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The Second Battle of Mora was a military engagement during the Taos Revolt of the Mexican-American War. After being defeated in the First Battle of Mora on January 24, 1847, American forces attacked Mora again about a week later and destroyed the New Mexican insurgents holding the town.


On February 1, approximately 200 United States troops led by Captain Jesse I. Morin returned to Mora armed with two howitzers. Israel R. Hendley was defeated and killed in the First Battle of Mora due to his lack of artillery and overwhelming enemy forces. The two forces were about the same strength of one company each, 200 men. The Americans set up their artillery and began the battle with a short artillery barrage on the fort protecting Mora. The Americans then attacked and the New Mexicans quickly gave up. They were routed after the fort fell and a few minutes of skirmishing in the dirt streets of Mora. The majority of insurgents fled up and over the surrounding mountains, to other villages of northern New Mexico. Morin directed his men to pursue the fleeing New Mexicans and ordered the complete destruction of Mora.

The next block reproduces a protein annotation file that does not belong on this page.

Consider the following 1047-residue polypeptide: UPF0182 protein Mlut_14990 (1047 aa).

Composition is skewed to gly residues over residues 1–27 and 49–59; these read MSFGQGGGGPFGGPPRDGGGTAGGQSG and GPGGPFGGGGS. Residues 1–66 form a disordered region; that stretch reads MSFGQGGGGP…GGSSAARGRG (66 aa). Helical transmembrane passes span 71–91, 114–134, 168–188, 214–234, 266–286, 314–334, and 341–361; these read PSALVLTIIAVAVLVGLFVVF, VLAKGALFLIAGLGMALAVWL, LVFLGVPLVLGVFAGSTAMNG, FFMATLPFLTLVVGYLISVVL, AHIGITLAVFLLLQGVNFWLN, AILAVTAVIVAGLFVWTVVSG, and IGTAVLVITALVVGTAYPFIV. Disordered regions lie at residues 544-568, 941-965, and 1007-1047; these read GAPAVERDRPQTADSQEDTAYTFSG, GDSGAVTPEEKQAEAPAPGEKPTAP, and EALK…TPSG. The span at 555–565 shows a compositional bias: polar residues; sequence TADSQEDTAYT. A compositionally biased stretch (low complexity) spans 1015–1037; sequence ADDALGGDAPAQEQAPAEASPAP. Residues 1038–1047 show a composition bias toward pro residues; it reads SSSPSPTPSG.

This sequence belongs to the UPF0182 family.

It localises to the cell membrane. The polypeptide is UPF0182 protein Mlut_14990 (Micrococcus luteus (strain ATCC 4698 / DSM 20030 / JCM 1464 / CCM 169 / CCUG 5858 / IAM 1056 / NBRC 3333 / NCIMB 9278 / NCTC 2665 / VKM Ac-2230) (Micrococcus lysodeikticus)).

Morin's men burned the wheat fields that surrounded the town while others chased after the New Mexicans through Mora Valley. The inhabitants fled to the mountains also. They left because the burning of the town, no food was apparently left by Captain Morin who later justified his actions by stating that he fought the New Mexicans in such a manner in revenge for their killing of Captain Hendley at Mora just a week earlier. This battle marked the end one campaign during the New Mexican revolt. No American casualties were reported and the Mexicans suffered several dead or wounded as well as seventeen men captured. Captain Jesse I. Morin would go on to fight the final engagement of the revolt at the Battle of Cienega Creek. The New Mexican civilians returned to Mora later and rebuilt their town.


  • Sources: R. E. Twitchell. Old Santa Fé (Santa Fé: R. E. Twitchell, 1925), p. 146
  • John T. Hughes. Doniphan's Expedition (Cincinnati: J. A. & U. P. James, 1848), pp. 403.
  • Twitchell, Ralph Emerson, The History of the Military Occupation of the Territory of New Mexico from 1846 to 1851, Denver, Colorado: The Smith-Brooks Company Publishers, 1909
  • Herrera, Carlos R., New Mexico Resistance to U.S. Occupation, published in The Contested Homeland, A Chicano History of New Mexico, Albuquerque: University of New Mexico Press, 2000
  • Niles' National Register, NNR 72.081, April 10, 1847, available at [1]

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